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Neuropharmacology. 2003 Oct;45(5):623-36.

Corticotropin-releasing factor (CRF) and related peptides confer neuroprotection via type 1 CRF receptors.

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Neurology and GI Centre of Excellence for Drug Discovery, GlaxoSmithKline Research and Development Limited, New Frontiers Science Park, Third Avenue, Harlow CM19 5AW, UK.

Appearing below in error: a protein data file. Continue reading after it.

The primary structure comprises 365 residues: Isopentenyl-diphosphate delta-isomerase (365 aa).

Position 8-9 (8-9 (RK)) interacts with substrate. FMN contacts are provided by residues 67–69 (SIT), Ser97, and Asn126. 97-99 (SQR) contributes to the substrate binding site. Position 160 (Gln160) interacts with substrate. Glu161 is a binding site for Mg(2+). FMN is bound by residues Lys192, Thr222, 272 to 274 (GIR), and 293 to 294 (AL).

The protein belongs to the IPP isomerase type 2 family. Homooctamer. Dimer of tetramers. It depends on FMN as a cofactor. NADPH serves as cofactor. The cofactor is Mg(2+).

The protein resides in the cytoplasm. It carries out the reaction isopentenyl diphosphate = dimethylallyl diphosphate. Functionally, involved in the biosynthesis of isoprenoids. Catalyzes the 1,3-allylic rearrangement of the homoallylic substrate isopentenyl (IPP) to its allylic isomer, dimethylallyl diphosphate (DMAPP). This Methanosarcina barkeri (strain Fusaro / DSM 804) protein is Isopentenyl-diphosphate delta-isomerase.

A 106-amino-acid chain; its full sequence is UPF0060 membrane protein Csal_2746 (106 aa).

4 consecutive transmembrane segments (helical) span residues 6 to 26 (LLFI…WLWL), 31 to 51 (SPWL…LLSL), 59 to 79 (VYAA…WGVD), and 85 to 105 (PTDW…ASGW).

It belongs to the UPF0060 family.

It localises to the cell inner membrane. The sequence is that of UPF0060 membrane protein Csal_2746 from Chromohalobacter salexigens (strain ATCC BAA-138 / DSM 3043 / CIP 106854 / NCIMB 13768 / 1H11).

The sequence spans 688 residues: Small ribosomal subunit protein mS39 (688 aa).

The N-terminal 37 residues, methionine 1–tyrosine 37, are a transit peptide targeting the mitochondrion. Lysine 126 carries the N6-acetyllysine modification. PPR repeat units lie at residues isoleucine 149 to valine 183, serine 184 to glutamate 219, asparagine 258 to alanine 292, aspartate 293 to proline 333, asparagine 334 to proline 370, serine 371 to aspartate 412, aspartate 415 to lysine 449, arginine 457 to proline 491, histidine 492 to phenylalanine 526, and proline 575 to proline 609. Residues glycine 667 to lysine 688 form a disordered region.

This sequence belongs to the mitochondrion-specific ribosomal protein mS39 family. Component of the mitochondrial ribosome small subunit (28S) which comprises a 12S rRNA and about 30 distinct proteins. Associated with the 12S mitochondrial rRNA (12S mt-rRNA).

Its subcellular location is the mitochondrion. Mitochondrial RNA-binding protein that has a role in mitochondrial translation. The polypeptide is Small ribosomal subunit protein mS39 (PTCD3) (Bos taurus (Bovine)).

Corticotropin-releasing factor (CRF) receptors are members of the superfamily of G-protein coupled receptors that utilise adenylate cyclase and subsequent production of cAMP for signal transduction in many tissues. Activation of cAMP-dependent pathways, through elevation of intracellular cAMP levels is known to promote survival of a large variety of central and peripheral neuronal populations. Utilising cultured primary rat central nervous system neurons, we show that stimulation of endogenous cAMP signalling pathways by forskolin confers neuroprotection, whilst inhibition of this pathway triggers neuronal death. CRF and the related CRF family peptides urotensin I, urocortin, and sauvagine, which also induced cAMP production, prevented the apoptotic death of cerebellar granule neurons triggered by inhibition of phosphatidylinositol kinase-3 pathway activity with LY294002. These effects were negated by the highly selective CRF-R1 antagonist CP154,526. CRF even conferred neuroprotection when its application was delayed by up to 8 h following LY294002 addition. The CRF peptides also protected cortical and hippocampal neurons against death induced by beta-amyloid peptide (1-42), in a CRF-R1 dependent manner. In separate experiments, LY294002 reduced neuronal protein kinase B activity while increasing glycogen synthase kinase-3, whilst CRF (and related peptides) promoted phosphorylation of glycogen synthase kinase-3 without protein kinase B activation. Taken together, these results suggest that the neuroprotective activity of CRF may involve cAMP-dependent phosphorylation of glycogen synthase kinase-3.

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